Author Topic: Great Chainsaw Massacre  (Read 2788 times)

Mike Page

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Great Chainsaw Massacre
« on: July 16, 2009, 02:56 PM »
In 1980, Dan Robinson was the headliner at the GSBF convention in Sacramento. Dan's demonstrations involved using a chainsaw to style collected pines. I was mightily impressed with the whole idea. As soon as I got home, I bought a small electric chainsaw which is pictured here. Out back I had a 5 gallon nursery stock Hollywood juniper. Chainsaw in hand, and heart filled with trepidation I attacked the poor tree carving a shari for about half the length of the trunk. I figured it was an experiment and if the tree dies, so be it. The tree lived, so I repotted it. After awhile, I carved a little more, and over time more yet. Each 2 or 3 years I would pot it down aome more, and carve some more

It's been 29 years since I started the project. I haven't done anymore carving on it for many years. Just the occarional repotting, trimming and wiring. The current height from table to jin apex is about 28 inches.

That 1980 demo had a profound influence on me. The chainsaw led to the Dremel and then to the die grinder, and various other power tools.

This posting came about today because I'm part of a jin and shari program at my club next week. I was getting tools and props together and decided while I was at it, I may as well shoot a picture and tell the story behind it.

Mike
« Last Edit: July 16, 2009, 03:15 PM by Mike Page »
 

BarbaraM

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Re: Great Chainsaw Massacre
« Reply #1 on: July 16, 2009, 04:11 PM »
Mike,
Thanks for the picture with the chain saw.  It is so petite.   I have always pictured Dan with a big beast like the one we clear brush with around our property.  That electric size looks very usable.  Do you have someone hold the tree steady or do you tie it down somewhere?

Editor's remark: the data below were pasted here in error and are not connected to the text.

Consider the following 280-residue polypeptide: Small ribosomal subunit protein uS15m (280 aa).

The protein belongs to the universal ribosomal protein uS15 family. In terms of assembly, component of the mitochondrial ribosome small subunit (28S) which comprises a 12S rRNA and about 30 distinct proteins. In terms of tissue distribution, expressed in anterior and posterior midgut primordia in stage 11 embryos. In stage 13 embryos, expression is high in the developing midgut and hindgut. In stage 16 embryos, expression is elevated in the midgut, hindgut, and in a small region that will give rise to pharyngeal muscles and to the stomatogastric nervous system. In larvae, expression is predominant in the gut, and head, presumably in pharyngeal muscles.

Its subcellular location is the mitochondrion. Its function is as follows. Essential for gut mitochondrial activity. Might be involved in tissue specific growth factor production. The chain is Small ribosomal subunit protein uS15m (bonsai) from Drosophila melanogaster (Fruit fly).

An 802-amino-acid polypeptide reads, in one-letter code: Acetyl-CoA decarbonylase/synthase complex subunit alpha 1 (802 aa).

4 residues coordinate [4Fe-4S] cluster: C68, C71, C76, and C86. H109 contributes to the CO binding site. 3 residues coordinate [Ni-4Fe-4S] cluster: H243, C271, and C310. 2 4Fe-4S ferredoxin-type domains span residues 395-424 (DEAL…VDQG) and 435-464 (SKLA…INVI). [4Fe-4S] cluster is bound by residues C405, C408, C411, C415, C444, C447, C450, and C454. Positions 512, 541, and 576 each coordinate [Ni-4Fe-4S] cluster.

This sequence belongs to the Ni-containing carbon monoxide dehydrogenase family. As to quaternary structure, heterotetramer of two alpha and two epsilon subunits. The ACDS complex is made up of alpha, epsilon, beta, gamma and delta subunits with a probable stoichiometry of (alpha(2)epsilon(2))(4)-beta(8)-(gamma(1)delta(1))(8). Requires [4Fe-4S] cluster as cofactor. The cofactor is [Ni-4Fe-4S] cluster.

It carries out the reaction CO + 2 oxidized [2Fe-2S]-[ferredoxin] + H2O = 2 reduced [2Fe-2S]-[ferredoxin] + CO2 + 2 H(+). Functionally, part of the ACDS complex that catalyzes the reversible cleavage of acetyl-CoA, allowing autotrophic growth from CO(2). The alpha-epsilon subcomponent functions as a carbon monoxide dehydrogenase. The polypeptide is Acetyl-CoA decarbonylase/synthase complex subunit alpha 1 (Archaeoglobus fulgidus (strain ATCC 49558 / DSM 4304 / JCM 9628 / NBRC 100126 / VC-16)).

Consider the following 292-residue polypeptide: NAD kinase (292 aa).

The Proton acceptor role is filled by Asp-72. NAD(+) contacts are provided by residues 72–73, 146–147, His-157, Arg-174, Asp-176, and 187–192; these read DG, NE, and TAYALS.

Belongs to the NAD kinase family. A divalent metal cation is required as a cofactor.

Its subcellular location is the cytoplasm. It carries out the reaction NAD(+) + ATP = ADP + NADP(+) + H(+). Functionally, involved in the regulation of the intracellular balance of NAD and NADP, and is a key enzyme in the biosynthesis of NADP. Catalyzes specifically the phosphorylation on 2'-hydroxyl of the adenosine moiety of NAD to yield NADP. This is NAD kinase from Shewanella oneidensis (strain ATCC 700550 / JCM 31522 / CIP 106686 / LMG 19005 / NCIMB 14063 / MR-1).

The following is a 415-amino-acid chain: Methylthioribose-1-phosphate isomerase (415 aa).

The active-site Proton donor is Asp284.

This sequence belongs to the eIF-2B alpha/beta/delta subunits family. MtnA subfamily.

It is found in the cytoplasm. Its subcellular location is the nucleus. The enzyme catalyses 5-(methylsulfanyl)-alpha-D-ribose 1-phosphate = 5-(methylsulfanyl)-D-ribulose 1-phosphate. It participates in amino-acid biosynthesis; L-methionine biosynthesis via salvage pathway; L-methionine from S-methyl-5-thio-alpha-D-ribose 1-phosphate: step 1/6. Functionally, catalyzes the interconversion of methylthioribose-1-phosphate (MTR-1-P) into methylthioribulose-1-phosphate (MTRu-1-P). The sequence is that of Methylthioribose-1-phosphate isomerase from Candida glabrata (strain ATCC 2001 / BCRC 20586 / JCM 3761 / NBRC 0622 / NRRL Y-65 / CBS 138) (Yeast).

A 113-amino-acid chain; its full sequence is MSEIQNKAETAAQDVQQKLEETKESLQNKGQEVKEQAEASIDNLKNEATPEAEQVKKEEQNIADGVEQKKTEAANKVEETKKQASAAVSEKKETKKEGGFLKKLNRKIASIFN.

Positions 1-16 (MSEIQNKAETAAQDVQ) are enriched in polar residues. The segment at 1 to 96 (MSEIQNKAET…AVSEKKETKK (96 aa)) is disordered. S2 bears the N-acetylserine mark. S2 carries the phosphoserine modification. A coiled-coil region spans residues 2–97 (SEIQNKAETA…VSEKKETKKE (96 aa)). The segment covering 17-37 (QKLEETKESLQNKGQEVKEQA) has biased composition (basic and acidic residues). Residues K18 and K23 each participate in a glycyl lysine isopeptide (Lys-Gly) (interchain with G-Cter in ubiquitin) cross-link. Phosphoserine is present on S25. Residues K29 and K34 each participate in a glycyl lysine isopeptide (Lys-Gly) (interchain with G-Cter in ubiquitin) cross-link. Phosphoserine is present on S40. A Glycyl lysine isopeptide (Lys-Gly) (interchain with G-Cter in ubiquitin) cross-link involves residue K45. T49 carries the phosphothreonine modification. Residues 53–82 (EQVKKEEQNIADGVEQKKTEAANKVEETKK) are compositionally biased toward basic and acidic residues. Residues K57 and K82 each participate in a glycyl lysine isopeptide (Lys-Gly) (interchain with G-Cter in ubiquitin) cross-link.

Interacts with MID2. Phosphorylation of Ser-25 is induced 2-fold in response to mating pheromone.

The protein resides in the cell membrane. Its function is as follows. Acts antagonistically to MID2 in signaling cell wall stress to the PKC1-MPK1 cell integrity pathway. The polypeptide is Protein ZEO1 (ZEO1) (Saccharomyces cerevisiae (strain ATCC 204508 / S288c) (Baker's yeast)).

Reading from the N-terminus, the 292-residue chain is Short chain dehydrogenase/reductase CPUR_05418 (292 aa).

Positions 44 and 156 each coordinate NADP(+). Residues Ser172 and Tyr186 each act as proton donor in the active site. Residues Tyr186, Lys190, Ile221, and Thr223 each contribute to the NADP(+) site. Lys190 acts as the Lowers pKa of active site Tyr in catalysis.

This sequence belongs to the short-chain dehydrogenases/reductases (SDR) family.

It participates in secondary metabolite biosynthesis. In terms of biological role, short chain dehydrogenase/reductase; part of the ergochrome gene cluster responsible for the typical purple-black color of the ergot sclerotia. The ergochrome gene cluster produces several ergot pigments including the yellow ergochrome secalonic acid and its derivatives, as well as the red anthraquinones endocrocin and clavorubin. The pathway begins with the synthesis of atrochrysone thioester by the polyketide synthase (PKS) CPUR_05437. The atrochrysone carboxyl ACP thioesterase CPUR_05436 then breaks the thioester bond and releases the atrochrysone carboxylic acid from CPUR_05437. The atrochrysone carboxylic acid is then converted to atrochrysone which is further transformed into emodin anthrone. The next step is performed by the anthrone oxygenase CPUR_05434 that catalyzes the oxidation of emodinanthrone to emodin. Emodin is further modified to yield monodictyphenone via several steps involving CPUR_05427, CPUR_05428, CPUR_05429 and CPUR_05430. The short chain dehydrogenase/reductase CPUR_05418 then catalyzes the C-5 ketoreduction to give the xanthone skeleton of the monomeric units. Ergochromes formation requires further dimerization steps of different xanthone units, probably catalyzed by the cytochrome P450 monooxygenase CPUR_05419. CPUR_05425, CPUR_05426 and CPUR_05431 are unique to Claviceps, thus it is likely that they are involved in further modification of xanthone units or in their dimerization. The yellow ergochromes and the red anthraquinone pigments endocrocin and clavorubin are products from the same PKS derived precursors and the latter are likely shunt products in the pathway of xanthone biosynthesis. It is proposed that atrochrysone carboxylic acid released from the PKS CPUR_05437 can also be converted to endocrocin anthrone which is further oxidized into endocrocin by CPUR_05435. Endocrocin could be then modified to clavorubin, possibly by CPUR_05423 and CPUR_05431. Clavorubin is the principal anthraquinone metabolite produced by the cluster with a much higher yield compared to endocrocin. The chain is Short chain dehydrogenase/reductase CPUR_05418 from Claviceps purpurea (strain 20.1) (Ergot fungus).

I like the results you have achieved.  Maybe some day I will try it too.
 

Mike Page

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Re: Great Chainsaw Massacre
« Reply #2 on: July 16, 2009, 05:45 PM »
Barbara
A chainsaw with a short bar is much easier to handle than one with a long bar. Whichever you use, the handle mounted to the bar is essential to have good control. The handle must also have a guard to prevent your hand from slipping into the chain.
Sometimes it's necessary to have someone steady the tree, but I'd prefer that they not have hands on. It's possible to rig an arrangemet with a clamp and a 3 foot dowel or some such to keep the person away from tha action.
Regarding the power tools used on this tree, the chainsaw did the rough carving early on. The die grinder was used for most of the later carving and finish work.

Mike
 

Mike Page

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Re: Great Chainsaw Massacre
« Reply #3 on: July 16, 2009, 05:48 PM »
Irene
I have a number of battery powered tools. My 2 electric chainsaws and 2 die grinders were bought before good battery power was available.

Mike
 

bonsaikc

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Re: Great Chainsaw Massacre
« Reply #4 on: July 17, 2009, 08:39 AM »
Mike,
Normally I'm not a big fan of single-branch trees like this, but with the shape of the branch, I see a lot in this tree. Thanks for posting it.

Where did you get the handle for the bar on that saw?

Chris
 

Mike Page

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Re: Great Chainsaw Massacre
« Reply #5 on: July 17, 2009, 11:39 AM »
Chris
I made the handle using a piece of old broomstick, (the witch was unhappy that I wrecked her ride) a metal disc for the guard and a piece of threaded rod I secured in the handle. I drilled and tapped the chainsaw bar to take the threaded rod.

If you have a drill motor with a handle screwed into the side, that can be used also. You'll need to drill and tap the saw bar to match the threads on the handle.
 

BarbaraM

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Re: Great Chainsaw Massacre
« Reply #6 on: July 17, 2009, 12:03 PM »
Mike,
That ia a great modification!!!!!